“We run a farm market every Sunday,” Lindsay said. “Last year, we donated $4,000, and 1,200 pounds of produce to the food bank down the street.”

‘Impossible situation’

Mimi McKenzie, legal director at the Public Interest Law Center, said the mortgages can make it appear that finances of nonprofits are in poor shape because the debt from the mortgage goes on the books. It can far exceed the land’s real value as collateral. That can show up in audits and can impact the ability to get grants.

“It really puts the gardens in an impossible situation,” McKenzie said.

Ruth Birchett, founder of the Heritage Community Development Corp., is active with two North Philly gardens, Ridge and Heritage. She believes the mortgages are a way “for the city to leave their options open to repossess the land.“

“After all these generations we have been doing community gardens, why, all of a sudden, is there a new push for there to be a mortgage agreement on the use of the land?” she asked.

Martha Griffin, director of Mill Creek Urban Farm in West Philadelphia, thinks the Land Bank could have done a better job informing the gardens about the mortgages.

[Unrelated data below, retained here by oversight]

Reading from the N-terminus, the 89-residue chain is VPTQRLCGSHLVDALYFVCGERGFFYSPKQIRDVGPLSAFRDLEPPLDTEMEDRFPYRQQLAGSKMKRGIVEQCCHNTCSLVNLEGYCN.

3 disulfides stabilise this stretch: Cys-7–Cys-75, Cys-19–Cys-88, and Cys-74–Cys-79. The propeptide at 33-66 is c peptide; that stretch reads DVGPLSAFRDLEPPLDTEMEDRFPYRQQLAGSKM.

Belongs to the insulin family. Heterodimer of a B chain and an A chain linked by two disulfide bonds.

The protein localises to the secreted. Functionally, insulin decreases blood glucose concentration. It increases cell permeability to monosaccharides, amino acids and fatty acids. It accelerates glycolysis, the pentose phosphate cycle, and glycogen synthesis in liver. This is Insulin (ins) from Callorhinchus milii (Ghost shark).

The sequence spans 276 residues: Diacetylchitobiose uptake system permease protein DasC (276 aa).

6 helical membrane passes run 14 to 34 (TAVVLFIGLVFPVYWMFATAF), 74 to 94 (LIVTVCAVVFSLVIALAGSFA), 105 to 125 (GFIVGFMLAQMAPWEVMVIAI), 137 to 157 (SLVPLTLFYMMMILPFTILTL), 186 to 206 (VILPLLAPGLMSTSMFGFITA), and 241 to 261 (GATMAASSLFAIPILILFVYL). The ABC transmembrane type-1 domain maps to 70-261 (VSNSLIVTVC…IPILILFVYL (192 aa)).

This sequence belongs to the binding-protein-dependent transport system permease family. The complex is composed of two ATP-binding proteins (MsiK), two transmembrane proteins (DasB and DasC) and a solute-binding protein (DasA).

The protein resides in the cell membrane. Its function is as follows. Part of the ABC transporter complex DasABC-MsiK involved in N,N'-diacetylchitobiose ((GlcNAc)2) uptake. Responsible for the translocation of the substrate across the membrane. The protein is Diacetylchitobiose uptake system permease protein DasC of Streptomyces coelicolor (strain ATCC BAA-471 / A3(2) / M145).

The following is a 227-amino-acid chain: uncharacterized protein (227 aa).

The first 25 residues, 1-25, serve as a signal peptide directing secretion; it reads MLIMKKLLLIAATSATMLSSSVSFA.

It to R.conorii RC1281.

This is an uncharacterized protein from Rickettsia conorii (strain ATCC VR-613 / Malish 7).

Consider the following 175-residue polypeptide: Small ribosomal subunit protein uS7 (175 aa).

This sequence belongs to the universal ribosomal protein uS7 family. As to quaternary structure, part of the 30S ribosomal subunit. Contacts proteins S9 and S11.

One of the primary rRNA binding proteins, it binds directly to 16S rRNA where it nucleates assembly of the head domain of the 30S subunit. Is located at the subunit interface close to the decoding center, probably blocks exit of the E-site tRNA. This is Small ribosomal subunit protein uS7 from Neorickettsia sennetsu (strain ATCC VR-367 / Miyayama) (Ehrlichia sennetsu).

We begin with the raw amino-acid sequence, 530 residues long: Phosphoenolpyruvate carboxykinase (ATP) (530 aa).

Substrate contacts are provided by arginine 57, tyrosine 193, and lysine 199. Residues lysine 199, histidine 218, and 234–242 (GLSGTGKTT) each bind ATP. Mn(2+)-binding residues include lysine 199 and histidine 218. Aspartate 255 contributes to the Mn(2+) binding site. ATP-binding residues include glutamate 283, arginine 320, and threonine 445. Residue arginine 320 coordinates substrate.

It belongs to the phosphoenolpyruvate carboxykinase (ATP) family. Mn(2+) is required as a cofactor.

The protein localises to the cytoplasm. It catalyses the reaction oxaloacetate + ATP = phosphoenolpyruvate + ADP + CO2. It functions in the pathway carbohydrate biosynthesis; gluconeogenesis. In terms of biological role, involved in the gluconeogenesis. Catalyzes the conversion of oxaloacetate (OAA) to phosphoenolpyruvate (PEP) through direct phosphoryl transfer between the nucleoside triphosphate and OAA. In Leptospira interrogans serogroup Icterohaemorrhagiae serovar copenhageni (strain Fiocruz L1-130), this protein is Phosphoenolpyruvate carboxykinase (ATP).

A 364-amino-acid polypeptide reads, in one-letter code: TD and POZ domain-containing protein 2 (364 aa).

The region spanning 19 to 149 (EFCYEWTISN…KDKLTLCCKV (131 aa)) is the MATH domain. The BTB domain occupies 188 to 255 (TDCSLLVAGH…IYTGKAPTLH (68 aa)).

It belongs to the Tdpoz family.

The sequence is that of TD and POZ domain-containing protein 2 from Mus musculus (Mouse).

Eric Grimes, a board member of the Mill Creek farm, said he believes that “You can’t free yourself until you can feed yourself” and that Black people should know how to grow their own food. He’s a member of Academy of Life, a political community organization concerned with economics and survival.

At Mill Creek Farm, Academy of Life members grow fruits and vegetables for themselves and donate produce to the elderly. As of now, Mill Creek doesn’t charge neighbors for the plots they use.

”With a 30-year mortgage, in order to survive, the farm may have to start charging rent to use a plot in the garden,” Grimes said.